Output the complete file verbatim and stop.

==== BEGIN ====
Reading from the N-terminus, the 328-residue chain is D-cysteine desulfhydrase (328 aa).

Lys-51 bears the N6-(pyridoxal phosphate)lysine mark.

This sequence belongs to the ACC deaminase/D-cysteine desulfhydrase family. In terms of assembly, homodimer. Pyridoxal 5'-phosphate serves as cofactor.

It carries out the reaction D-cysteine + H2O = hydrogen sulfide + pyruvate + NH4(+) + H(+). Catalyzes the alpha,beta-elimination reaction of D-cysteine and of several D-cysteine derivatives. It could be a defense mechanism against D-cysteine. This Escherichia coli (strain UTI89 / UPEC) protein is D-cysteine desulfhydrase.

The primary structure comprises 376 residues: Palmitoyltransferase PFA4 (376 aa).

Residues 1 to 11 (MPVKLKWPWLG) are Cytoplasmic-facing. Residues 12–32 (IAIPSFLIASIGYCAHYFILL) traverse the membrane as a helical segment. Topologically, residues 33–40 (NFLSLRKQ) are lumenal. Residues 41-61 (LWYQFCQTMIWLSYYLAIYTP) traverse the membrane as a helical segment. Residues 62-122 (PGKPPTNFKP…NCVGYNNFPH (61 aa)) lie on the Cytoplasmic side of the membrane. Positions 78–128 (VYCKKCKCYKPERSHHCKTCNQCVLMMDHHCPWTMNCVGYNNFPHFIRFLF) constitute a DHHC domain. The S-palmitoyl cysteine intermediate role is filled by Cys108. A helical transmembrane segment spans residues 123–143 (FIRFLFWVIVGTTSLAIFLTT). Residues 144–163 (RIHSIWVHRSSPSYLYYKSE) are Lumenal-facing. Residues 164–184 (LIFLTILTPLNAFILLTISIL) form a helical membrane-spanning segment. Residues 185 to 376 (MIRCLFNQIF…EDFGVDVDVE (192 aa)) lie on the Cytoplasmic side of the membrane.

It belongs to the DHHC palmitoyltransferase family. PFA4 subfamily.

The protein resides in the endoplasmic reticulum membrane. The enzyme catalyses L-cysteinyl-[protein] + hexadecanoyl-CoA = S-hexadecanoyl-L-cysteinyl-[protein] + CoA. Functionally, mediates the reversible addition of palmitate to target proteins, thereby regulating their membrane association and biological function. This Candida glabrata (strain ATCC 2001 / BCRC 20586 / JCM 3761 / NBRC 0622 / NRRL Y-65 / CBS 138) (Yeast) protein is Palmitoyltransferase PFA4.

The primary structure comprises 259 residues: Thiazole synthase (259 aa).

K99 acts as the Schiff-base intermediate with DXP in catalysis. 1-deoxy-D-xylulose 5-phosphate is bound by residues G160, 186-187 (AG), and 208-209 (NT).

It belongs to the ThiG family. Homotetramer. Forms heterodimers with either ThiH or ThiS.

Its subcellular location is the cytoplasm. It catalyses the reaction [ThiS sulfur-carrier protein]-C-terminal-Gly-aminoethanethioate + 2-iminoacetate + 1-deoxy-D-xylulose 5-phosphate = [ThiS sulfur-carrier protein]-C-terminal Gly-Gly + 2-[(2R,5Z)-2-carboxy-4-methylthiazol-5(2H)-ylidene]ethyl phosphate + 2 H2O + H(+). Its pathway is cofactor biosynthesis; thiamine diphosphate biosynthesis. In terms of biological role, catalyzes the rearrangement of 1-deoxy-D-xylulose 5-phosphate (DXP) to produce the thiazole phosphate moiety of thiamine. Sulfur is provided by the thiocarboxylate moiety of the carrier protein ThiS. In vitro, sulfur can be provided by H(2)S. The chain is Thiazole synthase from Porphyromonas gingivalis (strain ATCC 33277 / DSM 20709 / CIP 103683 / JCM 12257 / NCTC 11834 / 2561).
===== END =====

Reading from the N-terminus, the 328-residue chain is D-cysteine desulfhydrase (328 aa).

Lys-51 bears the N6-(pyridoxal phosphate)lysine mark.

This sequence belongs to the ACC deaminase/D-cysteine desulfhydrase family. In terms of assembly, homodimer. Pyridoxal 5'-phosphate serves as cofactor.

It carries out the reaction D-cysteine + H2O = hydrogen sulfide + pyruvate + NH4(+) + H(+). Catalyzes the alpha,beta-elimination reaction of D-cysteine and of several D-cysteine derivatives. It could be a defense mechanism against D-cysteine. This Escherichia coli (strain UTI89 / UPEC) protein is D-cysteine desulfhydrase.

The primary structure comprises 376 residues: Palmitoyltransferase PFA4 (376 aa).

Residues 1 to 11 (MPVKLKWPWLG) are Cytoplasmic-facing. Residues 12–32 (IAIPSFLIASIGYCAHYFILL) traverse the membrane as a helical segment. Topologically, residues 33–40 (NFLSLRKQ) are lumenal. Residues 41-61 (LWYQFCQTMIWLSYYLAIYTP) traverse the membrane as a helical segment. Residues 62-122 (PGKPPTNFKP…NCVGYNNFPH (61 aa)) lie on the Cytoplasmic side of the membrane. Positions 78–128 (VYCKKCKCYKPERSHHCKTCNQCVLMMDHHCPWTMNCVGYNNFPHFIRFLF) constitute a DHHC domain. The S-palmitoyl cysteine intermediate role is filled by Cys108. A helical transmembrane segment spans residues 123–143 (FIRFLFWVIVGTTSLAIFLTT). Residues 144–163 (RIHSIWVHRSSPSYLYYKSE) are Lumenal-facing. Residues 164–184 (LIFLTILTPLNAFILLTISIL) form a helical membrane-spanning segment. Residues 185 to 376 (MIRCLFNQIF…EDFGVDVDVE (192 aa)) lie on the Cytoplasmic side of the membrane.

It belongs to the DHHC palmitoyltransferase family. PFA4 subfamily.

The protein resides in the endoplasmic reticulum membrane. The enzyme catalyses L-cysteinyl-[protein] + hexadecanoyl-CoA = S-hexadecanoyl-L-cysteinyl-[protein] + CoA. Functionally, mediates the reversible addition of palmitate to target proteins, thereby regulating their membrane association and biological function. This Candida glabrata (strain ATCC 2001 / BCRC 20586 / JCM 3761 / NBRC 0622 / NRRL Y-65 / CBS 138) (Yeast) protein is Palmitoyltransferase PFA4.

The primary structure comprises 259 residues: Thiazole synthase (259 aa).

K99 acts as the Schiff-base intermediate with DXP in catalysis. 1-deoxy-D-xylulose 5-phosphate is bound by residues G160, 186-187 (AG), and 208-209 (NT).

It belongs to the ThiG family. Homotetramer. Forms heterodimers with either ThiH or ThiS.

Its subcellular location is the cytoplasm. It catalyses the reaction [ThiS sulfur-carrier protein]-C-terminal-Gly-aminoethanethioate + 2-iminoacetate + 1-deoxy-D-xylulose 5-phosphate = [ThiS sulfur-carrier protein]-C-terminal Gly-Gly + 2-[(2R,5Z)-2-carboxy-4-methylthiazol-5(2H)-ylidene]ethyl phosphate + 2 H2O + H(+). Its pathway is cofactor biosynthesis; thiamine diphosphate biosynthesis. In terms of biological role, catalyzes the rearrangement of 1-deoxy-D-xylulose 5-phosphate (DXP) to produce the thiazole phosphate moiety of thiamine. Sulfur is provided by the thiocarboxylate moiety of the carrier protein ThiS. In vitro, sulfur can be provided by H(2)S. The chain is Thiazole synthase from Porphyromonas gingivalis (strain ATCC 33277 / DSM 20709 / CIP 103683 / JCM 12257 / NCTC 11834 / 2561).